Gut bacteria dominate the severity of new coronary pneumonia?


Beginning in 2019, the world is facing the threat of a global outbreak resulting in a pandemic known as the novel coronavirus (COVID-19). Some people have mild or no symptoms after infection, and some people have fatal reactions. Individual differences can of course be blamed, but as scientists have learned more about COVID-19, they have discovered that although the virus is a respiratory disease, the type and number of bacteria in the gut may also affect COVID-19 the severity of the infection, and how well the immune system responds to the infection.
A new study by the Faculty of Medicine of the Chinese University of Hong Kong found that COVID-19 is inseparable from the quality of intestinal bacteria, because according to the research, there are significant differences in the faecal bacteria between confirmed patients and non-infected patients. The study was conducted on blood and stool samples from 100 patients treated in two hospitals in Hong Kong and 78 healthy controls. The results showed that COVID-19 patients had more "bad bacteria" in their intestines, such as Ruminococcus gnavus, Ruminococcus torques and Bateroides dorei, compared with people without infection; and Patients with new coronary pneumonia lack "good bacteria" known to regulate immunity, such as Faecalibacterium prausnitzii, Eubacterium rectale, and several species of bifidobacteria spp.; Bacteria and Bifidobacteria are associated with the severity of COVID-19. Even if the virus in the patient's body has been cleared, the intestinal microecological imbalance still persists, which may lead to a series of long-term symptoms. This condition is called "Long COVID" or "Sequelae of New Coronary Pneumonia"). Symptoms persisted for more than 12 weeks after the patient recovered. The five most common symptoms included tiredness, poor memory, insomnia, shortness of breath and hair loss. Therefore, a comprehensive treatment plan should not only eliminate the new coronavirus in the patient's body, but also restore the intestinal microecological balance. Relevant research results have been published in the international journal "Gut", and have attracted global attention.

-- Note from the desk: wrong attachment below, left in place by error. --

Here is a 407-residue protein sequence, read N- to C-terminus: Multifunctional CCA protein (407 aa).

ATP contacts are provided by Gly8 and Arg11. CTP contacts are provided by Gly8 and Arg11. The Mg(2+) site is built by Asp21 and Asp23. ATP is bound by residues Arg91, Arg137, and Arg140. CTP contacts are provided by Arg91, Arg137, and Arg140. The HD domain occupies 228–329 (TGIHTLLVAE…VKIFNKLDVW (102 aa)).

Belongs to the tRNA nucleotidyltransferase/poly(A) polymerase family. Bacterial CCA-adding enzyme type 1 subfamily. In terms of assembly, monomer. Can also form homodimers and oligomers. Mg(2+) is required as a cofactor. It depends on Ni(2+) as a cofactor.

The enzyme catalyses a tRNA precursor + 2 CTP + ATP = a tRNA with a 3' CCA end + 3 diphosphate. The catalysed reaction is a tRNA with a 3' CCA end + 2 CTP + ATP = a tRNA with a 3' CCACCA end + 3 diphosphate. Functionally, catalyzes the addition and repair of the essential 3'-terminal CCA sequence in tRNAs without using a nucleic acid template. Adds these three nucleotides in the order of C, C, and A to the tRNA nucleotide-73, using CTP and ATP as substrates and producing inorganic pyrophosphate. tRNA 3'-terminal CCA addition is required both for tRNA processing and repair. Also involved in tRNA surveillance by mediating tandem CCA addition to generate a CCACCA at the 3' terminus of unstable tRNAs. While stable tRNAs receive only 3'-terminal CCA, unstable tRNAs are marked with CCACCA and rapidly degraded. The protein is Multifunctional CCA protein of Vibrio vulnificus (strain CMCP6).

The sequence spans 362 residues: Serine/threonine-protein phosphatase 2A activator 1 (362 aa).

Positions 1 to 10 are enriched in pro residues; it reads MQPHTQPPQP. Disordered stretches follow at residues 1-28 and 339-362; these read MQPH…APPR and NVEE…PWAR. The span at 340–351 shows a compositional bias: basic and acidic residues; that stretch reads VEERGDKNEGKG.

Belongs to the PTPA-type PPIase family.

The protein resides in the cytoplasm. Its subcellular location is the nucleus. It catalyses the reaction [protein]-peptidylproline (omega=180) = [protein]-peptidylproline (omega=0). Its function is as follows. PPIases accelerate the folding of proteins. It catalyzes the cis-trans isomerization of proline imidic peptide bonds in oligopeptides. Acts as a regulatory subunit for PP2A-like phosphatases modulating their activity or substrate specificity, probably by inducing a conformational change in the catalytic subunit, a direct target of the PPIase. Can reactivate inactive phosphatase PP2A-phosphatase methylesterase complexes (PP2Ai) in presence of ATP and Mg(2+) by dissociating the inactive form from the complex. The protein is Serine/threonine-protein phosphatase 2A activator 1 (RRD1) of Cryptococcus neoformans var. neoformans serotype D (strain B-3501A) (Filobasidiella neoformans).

Meanwhile, Korea University's Human-Microbe Interaction Laboratory analyzed the relationship between gut health and COVID-19 prognosis, which was published in the American Society for Microbiology (ASM) The "mBio" journal. Study finds guts of COVID-19 patients

As a result, the diversity of intestinal flora decreases overall, not only the number of good flora decreases, but also short-chain fatty acids are produced and play an important role in strengthening the intestinal barrier (gut-barrier). Salt (butyrate), relatively reduced. The number of pathogenic bacteria was also found to be elevated. In addition, individual health also affects patient treatment and prognosis. Hypertension, diabetes, obesity, and the elderly are all high-risk groups for severe COVID-19, and the intestinal microbiota of this group are all affected by chronic diseases and old age. Changes occur that make the gastrointestinal barrier dysfunction, making it easier for pathogens and disease-causing organisms (pathobionts) to come into contact with intestinal cells, making the disease worse.

Can supplementing probiotics help with new coronary pneumonia?

In recent years, studies on the "lung-gut axis" have found that lung and intestinal health are closely related to the microbes of the two. The benefits of probiotics in improving immunity and fighting influenza have been confirmed, such as a study by Indiana University in the United States. , eating Lactobacillus casei and Lactobacillus fermentum for 3 months can reduce the chance of upper respiratory tract infection; in 2019, Spanish company Biosearch Life also found in animal experiments that injecting cold virus into the respiratory tract of mice eating probiotics resulted in about 90% of the virus died in the nasal cavity and did not enter the lungs, which also means that the chance of catching a cold is reduced. Therefore, when probiotics are eaten in the stomach, a series of immune regulation effects are triggered, and the mucous membrane immunity of the whole body is thus enhanced. In the mucous membrane of the respiratory tract, it helps us fight against influenza virus, but what about new coronary pneumonia? At present, there is no direct data to prove that supplementing probiotics or specific strains has the effect of treating patients with new coronary pneumonia, but it can be said that probiotics can adjust the intestinal flora, maintain the intestinal microecological balance , and further Prevent and increase resistance , not directly fight against the new coronavirus. Therefore, under the tyranny of the new coronavirus, start supplementing with probiotics to increase immunity!